Sharing pork rinds (chicharrones) with Nollind

Now I know there are a lot of people out there who don’t agree with feeding dogs people food. Whoever you are … please stay away from my people. Don’t talk to them. Don’t give them any crazy ideas about not letting me clean up scraps or share their popcorn. Don’t try to assist them in mending their ways. Things are fine just the way they are. I’m fine. They’re fine. Zip it.

We moved from Quartzsite to Wickenburg on Monday. T loves the desert here—the variety of cactus, the mountains, the bird life. Nollind loves the many back roads and trails to explore in Fang.


The saguaro are huge here!

But what’s the greatest thing about Wickenburg for a dog like me? Other animals—coyotes, rabbits, some kind of squirrel-like critters—all chase-able and therefore prey. They leave their scent for me to find, the coyotes sing in the afternoons and evenings tempting me to join in, and the rabbits regularly race across our path. My heart beats faster just thinking about it.


See the rabbit? Me neither.

With eight years of chasing things under my belt, I’ve mostly given up on rabbits in general, and the rabbits here at Vulture Peak are almost as big as I am. And fast? They are gone before I get to the end of my 16-foot leash. We’ve had a lot of freedom at our last couple of stops, but there’s some concern here about the combination of rabbits and cactus so our off-leash activities have been curbed somewhat, especially mine.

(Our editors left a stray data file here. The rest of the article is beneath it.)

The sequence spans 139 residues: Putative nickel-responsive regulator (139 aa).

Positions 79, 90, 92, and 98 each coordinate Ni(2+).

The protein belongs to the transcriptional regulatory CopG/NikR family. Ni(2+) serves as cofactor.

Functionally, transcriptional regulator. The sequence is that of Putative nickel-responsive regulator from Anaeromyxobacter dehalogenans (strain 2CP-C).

Having yet another thorn pulled from my paw.

My third drive, and this is also a big one, I’m a lover. In juxtaposition to my killer instinct is my cuddle instinct. Whether at home or on the road, there is nothing like cuddling up close to one of my people, and when we’re travelling, it seems like there are more opportunities than at home. They stay in bed a little longer in the mornings, stay in more often in the evenings, and take more naps than they do at home. All great cuddle-ops for me.


Morning lie-in with T.

The plan is to stay around Wickenburg for another ten days or so. The weather has turned fine and the barbecue is out, which makes me hopeful for more meals like last night’s steak. The rabbits, although enormous, may become complacent about my presence and give me a fighting chance. (I know … Sure, Chico, dream on.) As for getting enough love? There’s always a healthy supply of that no matter where we are.

Until next time … chow! (And yes, I spelled that correctly too.)


Resting up for the next meal, chase, or cuddle.